Kromhout gave Huize Vondel (Vondel House, left) the appearance of a temple, complete with spandril. During the next renovation in 1910, designed by the architect and freemason P. Heyn, the façades of both Kromhout as well as Cuypers (right) were demolished. The building received a whole new façade, more in accordance with the Berlage style, with two towers, plenty of brick and natural stone and stained glass. The age old symbol of the freemasons graces the middle: the square and compass with the letter G for ‘God and geometry’.


Façade of masonic lodge


During the German occupation in the Second World War, freemasonry was banned. The building was confiscated and the interior destroyed. After the war the freemasons reoccupied the building and the damage was gradually repaired. The stained glass diamond was added to the rose window in 1946. The polished diamond symbolises the freemason’s quest for the highest conceivable stage.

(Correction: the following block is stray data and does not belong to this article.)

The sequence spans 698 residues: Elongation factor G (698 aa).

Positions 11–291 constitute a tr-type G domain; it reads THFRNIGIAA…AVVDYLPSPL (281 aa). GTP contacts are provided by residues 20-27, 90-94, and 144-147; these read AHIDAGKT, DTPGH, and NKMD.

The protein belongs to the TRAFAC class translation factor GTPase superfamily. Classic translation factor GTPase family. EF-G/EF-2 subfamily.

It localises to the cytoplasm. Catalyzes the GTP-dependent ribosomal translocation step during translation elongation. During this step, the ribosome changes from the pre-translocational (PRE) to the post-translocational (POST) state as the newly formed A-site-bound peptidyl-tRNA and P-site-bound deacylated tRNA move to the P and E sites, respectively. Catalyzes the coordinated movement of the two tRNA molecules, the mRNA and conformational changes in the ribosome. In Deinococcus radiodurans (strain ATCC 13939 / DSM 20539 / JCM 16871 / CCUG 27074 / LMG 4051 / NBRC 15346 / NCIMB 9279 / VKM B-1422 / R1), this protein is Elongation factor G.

Leaded-glass diamond in the front façade


Many Amsterdam Freemason’s Lodges still use this temple. In the Blue Temple on the ground floor, newcomers are initiated to apprenticeship. In the Red Temple are the seats of the Master Masons. The largest part of the interior dates from the 1950s and 1960s. The one exception is the chapter house with its neo-Classical ceiling and pilasters which, miraculously, survived the war.


Interior of the temple, 1993